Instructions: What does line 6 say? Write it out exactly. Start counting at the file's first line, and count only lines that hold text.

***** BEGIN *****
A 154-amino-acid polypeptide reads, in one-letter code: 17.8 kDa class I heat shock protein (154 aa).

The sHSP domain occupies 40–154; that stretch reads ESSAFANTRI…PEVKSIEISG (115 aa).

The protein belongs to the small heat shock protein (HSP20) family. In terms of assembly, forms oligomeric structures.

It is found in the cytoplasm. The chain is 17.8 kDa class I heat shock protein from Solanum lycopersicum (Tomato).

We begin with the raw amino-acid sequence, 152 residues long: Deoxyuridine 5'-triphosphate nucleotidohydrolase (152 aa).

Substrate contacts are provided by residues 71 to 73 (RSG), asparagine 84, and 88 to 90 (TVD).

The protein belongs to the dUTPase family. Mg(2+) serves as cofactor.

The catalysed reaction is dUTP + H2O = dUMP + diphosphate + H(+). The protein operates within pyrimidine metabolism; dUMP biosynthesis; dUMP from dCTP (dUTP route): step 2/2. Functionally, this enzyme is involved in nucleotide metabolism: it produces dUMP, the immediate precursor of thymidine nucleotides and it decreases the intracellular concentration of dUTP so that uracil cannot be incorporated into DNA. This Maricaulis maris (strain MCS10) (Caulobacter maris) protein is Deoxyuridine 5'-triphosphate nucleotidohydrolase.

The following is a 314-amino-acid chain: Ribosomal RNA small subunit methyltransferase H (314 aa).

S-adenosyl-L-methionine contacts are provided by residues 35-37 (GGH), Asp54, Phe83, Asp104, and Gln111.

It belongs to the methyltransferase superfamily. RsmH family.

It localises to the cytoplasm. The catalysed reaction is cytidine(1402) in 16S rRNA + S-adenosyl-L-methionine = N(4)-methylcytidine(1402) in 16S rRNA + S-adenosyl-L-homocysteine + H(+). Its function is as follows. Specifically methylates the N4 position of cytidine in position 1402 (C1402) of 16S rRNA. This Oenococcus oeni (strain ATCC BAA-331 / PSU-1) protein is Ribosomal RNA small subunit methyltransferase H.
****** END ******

Substrate contacts are provided by residues 71 to 73 (RSG), asparagine 84, and 88 to 90 (TVD).